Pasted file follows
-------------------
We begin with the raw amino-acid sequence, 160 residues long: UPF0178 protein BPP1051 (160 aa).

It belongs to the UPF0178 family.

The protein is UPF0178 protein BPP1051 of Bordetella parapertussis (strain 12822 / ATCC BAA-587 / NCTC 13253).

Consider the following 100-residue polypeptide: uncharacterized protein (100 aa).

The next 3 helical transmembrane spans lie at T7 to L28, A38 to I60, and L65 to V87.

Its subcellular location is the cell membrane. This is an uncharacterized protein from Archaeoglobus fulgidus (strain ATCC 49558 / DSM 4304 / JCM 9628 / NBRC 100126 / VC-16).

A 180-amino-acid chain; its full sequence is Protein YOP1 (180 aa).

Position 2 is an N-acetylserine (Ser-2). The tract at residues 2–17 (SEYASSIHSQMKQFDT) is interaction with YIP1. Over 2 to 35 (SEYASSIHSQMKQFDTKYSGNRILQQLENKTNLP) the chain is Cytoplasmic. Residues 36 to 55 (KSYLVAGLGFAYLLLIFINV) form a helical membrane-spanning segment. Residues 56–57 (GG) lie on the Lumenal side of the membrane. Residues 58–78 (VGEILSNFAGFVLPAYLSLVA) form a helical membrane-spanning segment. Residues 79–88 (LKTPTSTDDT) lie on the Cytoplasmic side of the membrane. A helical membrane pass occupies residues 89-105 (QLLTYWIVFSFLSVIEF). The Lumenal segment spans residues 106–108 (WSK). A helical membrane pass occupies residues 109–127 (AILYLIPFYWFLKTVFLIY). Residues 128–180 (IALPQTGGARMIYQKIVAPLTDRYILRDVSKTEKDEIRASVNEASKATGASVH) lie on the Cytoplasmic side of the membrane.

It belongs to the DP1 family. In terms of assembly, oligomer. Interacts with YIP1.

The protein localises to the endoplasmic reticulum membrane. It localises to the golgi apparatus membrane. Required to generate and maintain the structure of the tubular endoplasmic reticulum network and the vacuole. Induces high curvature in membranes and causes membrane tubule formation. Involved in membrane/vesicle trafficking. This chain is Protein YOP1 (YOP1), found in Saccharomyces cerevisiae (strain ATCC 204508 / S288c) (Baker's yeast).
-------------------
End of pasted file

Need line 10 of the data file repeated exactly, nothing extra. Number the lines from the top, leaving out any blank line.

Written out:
The protein localises to the endoplasmic reticulum membrane. It localises to the golgi apparatus membrane. Required to generate and maintain the structure of the tubular endoplasmic reticulum network and the vacuole. Induces high curvature in membranes and causes membrane tubule formation. Involved in membrane/vesicle trafficking. This chain is Protein YOP1 (YOP1), found in Saccharomyces cerevisiae (strain ATCC 204508 / S288c) (Baker's yeast).